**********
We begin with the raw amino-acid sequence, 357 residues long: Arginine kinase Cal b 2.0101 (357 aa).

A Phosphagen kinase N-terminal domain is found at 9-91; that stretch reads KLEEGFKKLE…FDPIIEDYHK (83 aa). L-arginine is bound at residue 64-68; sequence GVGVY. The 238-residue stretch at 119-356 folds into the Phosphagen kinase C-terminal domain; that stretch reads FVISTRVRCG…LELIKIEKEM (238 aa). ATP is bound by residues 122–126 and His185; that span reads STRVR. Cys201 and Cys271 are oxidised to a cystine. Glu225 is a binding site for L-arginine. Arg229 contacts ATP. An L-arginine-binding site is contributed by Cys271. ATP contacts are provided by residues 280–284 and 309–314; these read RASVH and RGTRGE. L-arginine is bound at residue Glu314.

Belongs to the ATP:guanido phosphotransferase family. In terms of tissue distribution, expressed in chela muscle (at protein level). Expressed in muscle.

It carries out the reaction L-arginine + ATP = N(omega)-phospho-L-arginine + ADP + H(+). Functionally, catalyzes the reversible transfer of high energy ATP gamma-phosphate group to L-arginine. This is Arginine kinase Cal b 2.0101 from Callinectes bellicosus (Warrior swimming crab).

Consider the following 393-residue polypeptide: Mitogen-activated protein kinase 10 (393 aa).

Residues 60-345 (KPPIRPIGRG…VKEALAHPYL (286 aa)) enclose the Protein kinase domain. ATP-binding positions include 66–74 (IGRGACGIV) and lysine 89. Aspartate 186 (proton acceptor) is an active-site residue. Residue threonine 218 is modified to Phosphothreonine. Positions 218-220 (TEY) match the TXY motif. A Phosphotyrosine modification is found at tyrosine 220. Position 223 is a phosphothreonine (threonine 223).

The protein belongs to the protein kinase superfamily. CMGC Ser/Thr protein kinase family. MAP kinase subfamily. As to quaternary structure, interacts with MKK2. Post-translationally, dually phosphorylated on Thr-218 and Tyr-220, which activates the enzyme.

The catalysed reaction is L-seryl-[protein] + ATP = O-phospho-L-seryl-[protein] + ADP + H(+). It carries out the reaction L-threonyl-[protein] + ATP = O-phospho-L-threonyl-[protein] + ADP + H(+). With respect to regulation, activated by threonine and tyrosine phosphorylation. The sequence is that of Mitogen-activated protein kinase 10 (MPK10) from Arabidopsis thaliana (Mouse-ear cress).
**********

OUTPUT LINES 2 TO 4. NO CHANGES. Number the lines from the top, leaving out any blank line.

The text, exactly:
A Phosphagen kinase N-terminal domain is found at 9-91; that stretch reads KLEEGFKKLE…FDPIIEDYHK (83 aa). L-arginine is bound at residue 64-68; sequence GVGVY. The 238-residue stretch at 119-356 folds into the Phosphagen kinase C-terminal domain; that stretch reads FVISTRVRCG…LELIKIEKEM (238 aa). ATP is bound by residues 122–126 and His185; that span reads STRVR. Cys201 and Cys271 are oxidised to a cystine. Glu225 is a binding site for L-arginine. Arg229 contacts ATP. An L-arginine-binding site is contributed by Cys271. ATP contacts are provided by residues 280–284 and 309–314; these read RASVH and RGTRGE. L-arginine is bound at residue Glu314.

Belongs to the ATP:guanido phosphotransferase family. In terms of tissue distribution, expressed in chela muscle (at protein level). Expressed in muscle.

It carries out the reaction L-arginine + ATP = N(omega)-phospho-L-arginine + ADP + H(+). Functionally, catalyzes the reversible transfer of high energy ATP gamma-phosphate group to L-arginine. This is Arginine kinase Cal b 2.0101 from Callinectes bellicosus (Warrior swimming crab).